Transportation Committee Co-chair William Straus.
Transportation Committee Co-chair William Straus.Handout

House Speaker Robert DeLeo said he’s waiting to learn more about a regional vehicle emission reduction pact before deciding how it will fit into his plan for transportation.

But one of his top deputies said it hasn’t changed his mind about increasing the gas tax.

Transportation Committee Co-chair William Straus said in an interview this week that the House is still targeting January for a debate over how to raise more money for transportation, but he sees Governor Charlie Baker’s pursuit of a multi-state, cap-and-invest program as something separate from those discussions.

Despite the Transportation Climate Initiative’s impacts on the costs of a gallon of gas, Straus said he doesn’t believe that negates the need for a gas tax increase, or mean he won’t recommend one to his colleagues.


Boston Mayor Martin J. Walsh also said this week that state lawmakers should not shy away from raising the gas tax just because Baker is closing in on a deal with other governors to join TCI. “We need to be bold when it comes to transportation,” Walsh said.

The Transportation Climate Initiative, which is under negotiation between 11 states and the District of Columbia, could add up to 17 cents to the price of a gallon of gas and generate as much as $500 million for Massachusetts to reinvest in cleaner transit and climate change programs.

Critics, including the Massachusetts Fiscal Alliance and some Republican legislators, have panned the initiative as the equivalent of a gas tax hike, though supporters have rebutted that characterization. Baker has said he opposes an increase in the gas tax, but supports TCI as a market-based regional solution to reduce carbon emissions and generate money to invest in programs that will help the state meet its climate goals.

“TCI, while it may be great for the environment, is not a transportation financing solution,” Straus told the News Service in an interview this week.


Straus said that, unlike the gas tax, he does not believe that Massachusetts will be able to borrow against future TCI revenue to finance long-term infrastructure projects.

He also said that policymakers would be missing the urgency of the moment if they relied on TCI funding that won’t start to flow until 2022 at the earliest.

“It’s not now and it’s not known or predictable,” Straus said. “If the priority is transportation financing that generates revenue into a continual restricted trust fund, I think this would benefit from more candor with the public.”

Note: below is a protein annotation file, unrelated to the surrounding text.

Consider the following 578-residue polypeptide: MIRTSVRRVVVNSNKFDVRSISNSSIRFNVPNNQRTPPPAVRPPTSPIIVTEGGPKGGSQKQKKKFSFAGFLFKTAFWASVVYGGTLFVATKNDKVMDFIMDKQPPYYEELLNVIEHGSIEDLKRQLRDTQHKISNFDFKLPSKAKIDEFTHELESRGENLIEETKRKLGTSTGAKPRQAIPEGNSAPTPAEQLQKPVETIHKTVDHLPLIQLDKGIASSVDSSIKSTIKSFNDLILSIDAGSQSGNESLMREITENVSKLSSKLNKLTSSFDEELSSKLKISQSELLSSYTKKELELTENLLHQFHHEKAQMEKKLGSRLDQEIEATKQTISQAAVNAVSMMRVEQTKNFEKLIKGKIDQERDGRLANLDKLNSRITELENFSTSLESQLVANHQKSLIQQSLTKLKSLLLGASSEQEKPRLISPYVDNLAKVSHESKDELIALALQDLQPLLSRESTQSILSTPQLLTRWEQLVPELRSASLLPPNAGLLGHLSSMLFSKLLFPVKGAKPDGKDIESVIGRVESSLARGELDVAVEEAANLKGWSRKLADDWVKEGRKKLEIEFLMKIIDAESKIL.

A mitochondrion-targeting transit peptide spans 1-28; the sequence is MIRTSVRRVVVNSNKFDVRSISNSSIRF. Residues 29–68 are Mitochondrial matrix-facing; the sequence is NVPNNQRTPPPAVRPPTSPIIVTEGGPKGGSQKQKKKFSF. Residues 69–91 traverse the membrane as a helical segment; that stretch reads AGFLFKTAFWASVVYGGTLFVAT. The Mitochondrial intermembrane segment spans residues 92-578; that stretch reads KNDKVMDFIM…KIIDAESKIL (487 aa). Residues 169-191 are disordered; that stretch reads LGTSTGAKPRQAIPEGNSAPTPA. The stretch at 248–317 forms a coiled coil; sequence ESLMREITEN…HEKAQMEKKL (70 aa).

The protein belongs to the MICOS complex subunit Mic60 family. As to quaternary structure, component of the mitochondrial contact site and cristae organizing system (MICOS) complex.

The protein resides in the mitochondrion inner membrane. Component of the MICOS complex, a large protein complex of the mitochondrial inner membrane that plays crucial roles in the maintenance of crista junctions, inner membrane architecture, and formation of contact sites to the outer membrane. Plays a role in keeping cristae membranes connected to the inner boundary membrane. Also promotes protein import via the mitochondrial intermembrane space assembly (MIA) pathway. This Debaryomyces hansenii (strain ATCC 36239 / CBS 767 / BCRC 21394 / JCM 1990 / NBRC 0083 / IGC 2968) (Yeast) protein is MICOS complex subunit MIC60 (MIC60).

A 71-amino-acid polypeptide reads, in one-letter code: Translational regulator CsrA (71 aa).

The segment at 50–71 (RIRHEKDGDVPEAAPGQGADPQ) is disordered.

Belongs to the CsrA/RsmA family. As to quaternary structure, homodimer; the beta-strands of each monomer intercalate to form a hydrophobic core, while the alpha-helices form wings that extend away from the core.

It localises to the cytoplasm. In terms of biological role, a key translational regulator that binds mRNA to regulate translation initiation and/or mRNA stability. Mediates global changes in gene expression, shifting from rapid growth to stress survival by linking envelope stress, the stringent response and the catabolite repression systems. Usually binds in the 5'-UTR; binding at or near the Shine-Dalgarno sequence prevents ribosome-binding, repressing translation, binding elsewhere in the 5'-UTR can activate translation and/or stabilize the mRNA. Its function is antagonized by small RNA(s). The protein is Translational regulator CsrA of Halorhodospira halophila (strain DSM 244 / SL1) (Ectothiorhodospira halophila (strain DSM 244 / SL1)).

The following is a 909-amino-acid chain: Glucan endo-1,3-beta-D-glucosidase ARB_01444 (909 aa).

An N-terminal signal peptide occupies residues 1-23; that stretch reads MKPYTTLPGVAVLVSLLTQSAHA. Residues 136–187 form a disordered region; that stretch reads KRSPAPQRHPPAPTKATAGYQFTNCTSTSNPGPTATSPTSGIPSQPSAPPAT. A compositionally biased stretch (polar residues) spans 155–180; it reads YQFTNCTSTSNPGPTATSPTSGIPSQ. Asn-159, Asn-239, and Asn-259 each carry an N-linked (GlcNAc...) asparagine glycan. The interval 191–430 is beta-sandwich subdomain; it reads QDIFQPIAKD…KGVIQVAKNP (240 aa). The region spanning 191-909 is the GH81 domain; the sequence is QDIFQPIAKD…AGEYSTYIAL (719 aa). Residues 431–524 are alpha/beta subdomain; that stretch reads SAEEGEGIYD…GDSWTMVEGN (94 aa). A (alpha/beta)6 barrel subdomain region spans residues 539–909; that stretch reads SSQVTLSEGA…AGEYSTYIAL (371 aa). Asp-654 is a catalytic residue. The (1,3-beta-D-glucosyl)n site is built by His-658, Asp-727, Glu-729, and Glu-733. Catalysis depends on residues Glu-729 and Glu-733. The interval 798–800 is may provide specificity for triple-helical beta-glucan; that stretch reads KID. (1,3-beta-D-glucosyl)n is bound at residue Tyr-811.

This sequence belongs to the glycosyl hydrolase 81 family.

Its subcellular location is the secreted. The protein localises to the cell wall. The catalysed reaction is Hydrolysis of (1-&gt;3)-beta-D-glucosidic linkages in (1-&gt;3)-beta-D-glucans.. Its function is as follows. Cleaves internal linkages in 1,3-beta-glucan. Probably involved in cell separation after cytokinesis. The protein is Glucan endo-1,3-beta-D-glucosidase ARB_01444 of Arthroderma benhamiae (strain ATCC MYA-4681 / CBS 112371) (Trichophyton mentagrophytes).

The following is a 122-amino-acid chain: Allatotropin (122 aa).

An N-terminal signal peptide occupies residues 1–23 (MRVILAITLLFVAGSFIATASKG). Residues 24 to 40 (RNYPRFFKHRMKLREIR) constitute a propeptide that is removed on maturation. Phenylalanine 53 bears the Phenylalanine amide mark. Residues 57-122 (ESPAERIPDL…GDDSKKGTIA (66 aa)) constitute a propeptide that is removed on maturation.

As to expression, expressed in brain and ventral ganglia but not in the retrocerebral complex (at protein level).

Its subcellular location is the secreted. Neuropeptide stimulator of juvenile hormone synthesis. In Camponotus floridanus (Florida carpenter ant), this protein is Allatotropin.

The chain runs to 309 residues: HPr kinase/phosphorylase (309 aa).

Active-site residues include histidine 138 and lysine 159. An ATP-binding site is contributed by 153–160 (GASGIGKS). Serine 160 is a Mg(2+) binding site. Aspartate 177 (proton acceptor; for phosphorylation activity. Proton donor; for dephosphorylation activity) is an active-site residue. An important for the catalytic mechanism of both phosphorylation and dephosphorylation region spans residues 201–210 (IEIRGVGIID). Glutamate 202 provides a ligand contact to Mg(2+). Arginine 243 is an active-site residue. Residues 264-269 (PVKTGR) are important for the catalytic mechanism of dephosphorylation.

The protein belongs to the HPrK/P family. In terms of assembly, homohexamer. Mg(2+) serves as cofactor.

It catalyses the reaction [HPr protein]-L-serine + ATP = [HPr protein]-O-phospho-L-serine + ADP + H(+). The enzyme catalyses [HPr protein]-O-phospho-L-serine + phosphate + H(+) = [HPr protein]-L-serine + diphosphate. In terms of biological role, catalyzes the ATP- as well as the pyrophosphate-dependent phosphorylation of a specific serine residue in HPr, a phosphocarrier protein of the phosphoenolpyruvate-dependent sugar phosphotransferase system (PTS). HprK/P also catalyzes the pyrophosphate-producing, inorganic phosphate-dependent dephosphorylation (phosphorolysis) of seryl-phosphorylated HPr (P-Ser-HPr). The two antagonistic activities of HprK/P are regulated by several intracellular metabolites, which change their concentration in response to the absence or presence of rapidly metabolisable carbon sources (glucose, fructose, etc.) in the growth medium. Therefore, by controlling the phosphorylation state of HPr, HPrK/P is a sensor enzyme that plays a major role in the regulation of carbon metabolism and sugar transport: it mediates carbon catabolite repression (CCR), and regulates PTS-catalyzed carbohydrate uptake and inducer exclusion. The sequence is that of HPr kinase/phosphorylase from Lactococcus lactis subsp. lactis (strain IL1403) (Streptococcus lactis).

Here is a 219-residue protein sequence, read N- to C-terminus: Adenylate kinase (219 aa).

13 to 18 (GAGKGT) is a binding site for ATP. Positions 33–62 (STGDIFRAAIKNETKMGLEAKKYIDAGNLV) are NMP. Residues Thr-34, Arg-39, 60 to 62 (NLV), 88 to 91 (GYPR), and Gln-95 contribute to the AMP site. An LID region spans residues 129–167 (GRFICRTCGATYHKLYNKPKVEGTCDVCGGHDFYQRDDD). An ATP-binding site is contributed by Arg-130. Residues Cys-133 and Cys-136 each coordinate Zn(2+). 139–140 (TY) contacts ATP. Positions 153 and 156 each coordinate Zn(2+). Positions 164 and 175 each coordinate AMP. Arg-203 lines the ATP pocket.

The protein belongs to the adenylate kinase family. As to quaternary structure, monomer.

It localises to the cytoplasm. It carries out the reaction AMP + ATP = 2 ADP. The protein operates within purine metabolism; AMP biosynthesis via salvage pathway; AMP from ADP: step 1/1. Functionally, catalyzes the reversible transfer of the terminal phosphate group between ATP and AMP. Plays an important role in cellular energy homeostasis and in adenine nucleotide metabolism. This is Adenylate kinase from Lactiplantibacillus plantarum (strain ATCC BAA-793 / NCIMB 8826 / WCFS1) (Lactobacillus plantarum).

The coalition of states developing TCI anticipate that the details of the program will be finalized by the spring when participating states will be asked to sign on. Governor Chris Sununu of New Hampshire has already pulled his state out of the talks because of the cost it will add at the pump.

Baker has requested in legislation the authority to allocate half of all TCI proceeds toward public transit, while the rest would likely be spent on projects like sidewalks, bike lanes and other programs to reduce people’s reliance on cars to move around.

Straus noted that the administration has said it could try to spend some of the money on broadband infrastructure to make it easier for rural, western Massachusetts workers to telecommute.

DeLeo met with Baker and Senate President Karen Spilka just before Christmas where the impact of TCI on gas prices was one of the subjects discussed, according to the speaker.


“I think we’re going to need a little more review and I know the governor’s going to be providing us with some information relative to TCI, anywhere from government approval to the cost and whatnot,” DeLeo told reporters.

The speaker’s office declined to say whether the speaker thinks TCI needs legislative approval, and Straus said he didn’t know whether there might be a reason to doubt the administration’s assertion that the governor does not need the Legislature’s approval to join TCI.

Representative David DeCoste of Norwell filed a bill on Dec. 20 to give the Legislature final say.

The Decoste bill would require a vote of the House and Senate before Massachusetts could participate in any “state, regional, or national low carbon fuel standards program or any similar program that requires quotas, caps, or mandates on any fuels used for transportation, industrial purposes, or home heating.”

Straus did say it should be “absolutely clear” that the House and Senate has full control over how TCI proceeds are spent, and hopes the administration agrees. “On the spending side, I sense a disagreement with the administration,” he said.